“Reports that extremists are setting wildfires in Oregon are untrue,” FBI Portland tweeted on Friday. “Help us stop the spread of misinformation by only sharing information from trusted, official sources.”

Meanwhile in Washington state, an exhausted firefighter wrote on a local firefighters’ union Facebook page about the difficulty of having to fight both the blazes and an onslaught of rapidly-spreading false information.

“There is nothing to show its Antifa, or Proud Boys setting fires. Wait for information,” he wrote. “[Facebook] is an absolute cesspool of misinformation right now. Especially any of the neighborhood groups you may be in. Please, don’t share or spread, unverified, non-news related info.”

In California, hot, dry weather conditionsappeared to be easing the spread of multiple blazes that have blitzed historic amounts of land. However the state is still tackling huge and dangerous conflagrations on multiple fronts. In the north, a wildfire that destroyed a foothill hamlet has become the state’s deadliest blaze of the year. Ten people were confirmed to have died and the toll could climb as 16 people remain missing.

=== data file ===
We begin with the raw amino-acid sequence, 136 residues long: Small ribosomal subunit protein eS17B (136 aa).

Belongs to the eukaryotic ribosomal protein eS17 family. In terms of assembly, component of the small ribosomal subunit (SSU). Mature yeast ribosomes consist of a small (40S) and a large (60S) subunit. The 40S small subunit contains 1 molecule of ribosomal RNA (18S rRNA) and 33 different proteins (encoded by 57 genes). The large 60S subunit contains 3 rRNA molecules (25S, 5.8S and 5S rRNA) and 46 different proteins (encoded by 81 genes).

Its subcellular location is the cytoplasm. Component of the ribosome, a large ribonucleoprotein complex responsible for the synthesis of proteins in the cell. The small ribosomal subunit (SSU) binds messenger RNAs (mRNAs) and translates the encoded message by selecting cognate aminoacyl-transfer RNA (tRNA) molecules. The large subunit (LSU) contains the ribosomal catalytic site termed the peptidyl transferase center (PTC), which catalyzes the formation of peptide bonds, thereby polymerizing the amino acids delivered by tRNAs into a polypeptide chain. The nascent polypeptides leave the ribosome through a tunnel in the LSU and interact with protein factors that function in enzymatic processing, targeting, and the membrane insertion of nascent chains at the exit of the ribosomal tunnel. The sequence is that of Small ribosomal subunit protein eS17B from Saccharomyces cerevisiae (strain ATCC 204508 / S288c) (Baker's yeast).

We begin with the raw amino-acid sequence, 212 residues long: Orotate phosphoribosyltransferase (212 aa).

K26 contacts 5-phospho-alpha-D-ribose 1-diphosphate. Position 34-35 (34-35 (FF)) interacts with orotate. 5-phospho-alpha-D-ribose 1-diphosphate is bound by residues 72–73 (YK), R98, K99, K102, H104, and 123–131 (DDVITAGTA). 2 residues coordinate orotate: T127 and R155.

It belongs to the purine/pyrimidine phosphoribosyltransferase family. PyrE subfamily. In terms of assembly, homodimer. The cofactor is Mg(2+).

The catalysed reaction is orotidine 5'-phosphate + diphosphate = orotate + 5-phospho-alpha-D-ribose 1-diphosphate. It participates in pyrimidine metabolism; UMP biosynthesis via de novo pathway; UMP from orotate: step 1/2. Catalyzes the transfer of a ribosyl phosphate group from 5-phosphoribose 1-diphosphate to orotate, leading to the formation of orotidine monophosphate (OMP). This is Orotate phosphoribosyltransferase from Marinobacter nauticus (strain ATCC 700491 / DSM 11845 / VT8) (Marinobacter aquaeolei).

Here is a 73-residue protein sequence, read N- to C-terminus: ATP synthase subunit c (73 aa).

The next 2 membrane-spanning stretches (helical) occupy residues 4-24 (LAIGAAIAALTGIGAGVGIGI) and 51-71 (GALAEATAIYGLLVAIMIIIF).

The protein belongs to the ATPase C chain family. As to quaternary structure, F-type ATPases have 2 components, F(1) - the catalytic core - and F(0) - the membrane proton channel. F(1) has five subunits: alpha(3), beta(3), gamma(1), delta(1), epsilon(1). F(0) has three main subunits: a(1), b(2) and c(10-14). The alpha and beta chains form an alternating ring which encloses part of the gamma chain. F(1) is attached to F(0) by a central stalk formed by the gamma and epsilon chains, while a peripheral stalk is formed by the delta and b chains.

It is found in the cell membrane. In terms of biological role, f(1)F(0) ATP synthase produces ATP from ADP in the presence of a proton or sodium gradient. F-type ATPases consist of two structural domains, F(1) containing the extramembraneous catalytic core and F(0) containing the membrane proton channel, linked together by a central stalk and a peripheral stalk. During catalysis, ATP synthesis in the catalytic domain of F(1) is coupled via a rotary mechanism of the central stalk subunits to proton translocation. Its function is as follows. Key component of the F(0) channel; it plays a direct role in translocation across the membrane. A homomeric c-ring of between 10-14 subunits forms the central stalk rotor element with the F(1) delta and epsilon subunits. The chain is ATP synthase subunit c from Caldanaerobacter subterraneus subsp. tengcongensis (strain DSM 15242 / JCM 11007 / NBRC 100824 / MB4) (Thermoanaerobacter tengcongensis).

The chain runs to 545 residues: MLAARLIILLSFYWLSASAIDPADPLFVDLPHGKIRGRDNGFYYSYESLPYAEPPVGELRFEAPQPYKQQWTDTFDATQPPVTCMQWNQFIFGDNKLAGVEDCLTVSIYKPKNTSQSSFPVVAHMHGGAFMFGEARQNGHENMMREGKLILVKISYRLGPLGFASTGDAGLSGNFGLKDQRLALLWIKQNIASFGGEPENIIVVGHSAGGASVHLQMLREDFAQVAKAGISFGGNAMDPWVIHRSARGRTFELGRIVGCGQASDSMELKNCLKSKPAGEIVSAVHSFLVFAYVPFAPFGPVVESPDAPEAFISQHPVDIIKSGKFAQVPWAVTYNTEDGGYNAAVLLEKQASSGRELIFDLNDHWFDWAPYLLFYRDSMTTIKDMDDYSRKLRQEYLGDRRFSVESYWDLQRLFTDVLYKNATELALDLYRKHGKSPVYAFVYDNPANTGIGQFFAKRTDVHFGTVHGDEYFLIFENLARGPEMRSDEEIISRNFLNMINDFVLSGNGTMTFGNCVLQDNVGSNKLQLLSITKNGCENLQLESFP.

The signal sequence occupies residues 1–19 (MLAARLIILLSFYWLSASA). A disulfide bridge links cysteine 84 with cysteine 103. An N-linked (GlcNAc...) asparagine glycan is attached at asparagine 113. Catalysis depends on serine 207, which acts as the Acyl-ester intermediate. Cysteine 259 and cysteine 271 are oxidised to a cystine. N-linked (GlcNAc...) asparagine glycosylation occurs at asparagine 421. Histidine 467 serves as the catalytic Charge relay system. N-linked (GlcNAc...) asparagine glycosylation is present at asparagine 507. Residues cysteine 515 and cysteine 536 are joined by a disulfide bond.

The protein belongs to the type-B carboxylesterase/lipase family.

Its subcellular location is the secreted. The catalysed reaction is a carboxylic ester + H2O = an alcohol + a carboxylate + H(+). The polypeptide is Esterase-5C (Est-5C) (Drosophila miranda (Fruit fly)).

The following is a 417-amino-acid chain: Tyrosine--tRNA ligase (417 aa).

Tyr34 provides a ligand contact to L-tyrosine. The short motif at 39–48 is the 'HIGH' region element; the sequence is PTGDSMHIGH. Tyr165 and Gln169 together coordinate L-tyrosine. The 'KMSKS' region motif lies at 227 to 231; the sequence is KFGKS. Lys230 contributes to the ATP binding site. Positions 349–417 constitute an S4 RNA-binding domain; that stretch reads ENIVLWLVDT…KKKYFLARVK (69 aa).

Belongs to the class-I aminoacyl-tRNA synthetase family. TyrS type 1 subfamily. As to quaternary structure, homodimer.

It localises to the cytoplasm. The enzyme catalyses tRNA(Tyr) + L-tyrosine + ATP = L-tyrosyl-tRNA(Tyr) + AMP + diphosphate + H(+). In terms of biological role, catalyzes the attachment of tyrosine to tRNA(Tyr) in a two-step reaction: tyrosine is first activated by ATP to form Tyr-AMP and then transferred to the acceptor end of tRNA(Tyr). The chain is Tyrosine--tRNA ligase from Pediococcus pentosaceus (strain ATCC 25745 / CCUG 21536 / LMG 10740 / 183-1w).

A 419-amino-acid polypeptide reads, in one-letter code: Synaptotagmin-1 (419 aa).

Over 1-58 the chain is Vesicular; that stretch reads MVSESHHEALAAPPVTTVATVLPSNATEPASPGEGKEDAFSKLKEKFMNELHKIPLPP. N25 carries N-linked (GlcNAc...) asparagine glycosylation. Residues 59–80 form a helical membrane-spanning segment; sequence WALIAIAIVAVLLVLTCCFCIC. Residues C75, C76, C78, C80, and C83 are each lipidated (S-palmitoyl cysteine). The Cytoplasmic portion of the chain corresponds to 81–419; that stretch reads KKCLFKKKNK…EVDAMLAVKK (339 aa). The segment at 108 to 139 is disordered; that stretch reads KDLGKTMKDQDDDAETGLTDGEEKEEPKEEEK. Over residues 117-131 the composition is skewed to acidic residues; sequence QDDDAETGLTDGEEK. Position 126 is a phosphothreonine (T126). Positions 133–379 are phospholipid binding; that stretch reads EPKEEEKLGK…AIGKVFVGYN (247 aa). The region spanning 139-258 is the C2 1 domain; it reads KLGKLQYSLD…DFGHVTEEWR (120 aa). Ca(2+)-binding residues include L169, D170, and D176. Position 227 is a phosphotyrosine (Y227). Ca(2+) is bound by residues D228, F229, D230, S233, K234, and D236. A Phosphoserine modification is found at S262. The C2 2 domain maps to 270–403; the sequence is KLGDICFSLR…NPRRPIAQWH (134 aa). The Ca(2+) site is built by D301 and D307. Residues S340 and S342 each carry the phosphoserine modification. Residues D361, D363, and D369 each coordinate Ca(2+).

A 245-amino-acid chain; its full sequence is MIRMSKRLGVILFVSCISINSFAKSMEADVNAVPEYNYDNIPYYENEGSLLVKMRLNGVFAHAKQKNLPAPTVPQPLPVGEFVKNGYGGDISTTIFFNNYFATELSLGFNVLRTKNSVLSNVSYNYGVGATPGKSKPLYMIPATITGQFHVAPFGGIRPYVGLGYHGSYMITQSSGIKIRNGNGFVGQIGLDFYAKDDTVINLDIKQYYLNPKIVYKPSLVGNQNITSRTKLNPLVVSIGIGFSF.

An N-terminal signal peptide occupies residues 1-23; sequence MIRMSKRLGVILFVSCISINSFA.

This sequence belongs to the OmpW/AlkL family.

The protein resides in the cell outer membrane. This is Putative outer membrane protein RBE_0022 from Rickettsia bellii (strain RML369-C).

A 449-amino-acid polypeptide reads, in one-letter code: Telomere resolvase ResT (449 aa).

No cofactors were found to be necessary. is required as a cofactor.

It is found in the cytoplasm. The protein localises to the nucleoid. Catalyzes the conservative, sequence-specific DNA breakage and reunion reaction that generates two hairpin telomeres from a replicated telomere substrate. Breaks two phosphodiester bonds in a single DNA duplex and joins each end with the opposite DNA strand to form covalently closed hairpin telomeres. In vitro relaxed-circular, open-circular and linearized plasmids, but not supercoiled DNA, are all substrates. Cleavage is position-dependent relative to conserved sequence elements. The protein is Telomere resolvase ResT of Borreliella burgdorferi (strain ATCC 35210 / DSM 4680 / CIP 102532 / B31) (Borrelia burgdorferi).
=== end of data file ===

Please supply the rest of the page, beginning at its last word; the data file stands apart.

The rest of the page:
The North Complex fire that exploded in wind-driven flames earlier in the week was advancing more slowly on Friday after the winds eased and smoke from the blaze shaded the area and lowered the temperature, allowing firefighters to make progress, authorities said.

Speaking from the site of the North Complex fire in Oroville, California governor Gavin Newsom said the state was seeing the reality of climate change play out in real time, and that the state’s clean energy goals and other preventive efforts were “inadequate”.

“What we’re experiencing right here is coming to communities all across the United States of America, unless we can act on climate change,” Newsom warned.

The governor also signed a bill into law that will give some people who served as firefighters while incarcerated a chance to expunge their record, allowing them to get paid jobs as firefighters upon release. California relies heavily on prison labor for its firefighting efforts. Many incarcerated firefighters earn just pennies an hour for the dangerous work of fighting wildfires, and the system has attracted intense criticism, especially as many former inmates have no realistic path into a career.

In Washington state, 600,000 acres have burned. Governor Jay Inslee, who ran for the Democratic presidential nomination on a ticket that put the climate crisis as the No 1 issue facing America and the world, said the abnormally dry conditions and high temperatures fueled by climate change were making fires “so explosive”.

At a news conference Friday, he argued the fires in the northwest shouldn’t be called wildfires, but “climate fires”.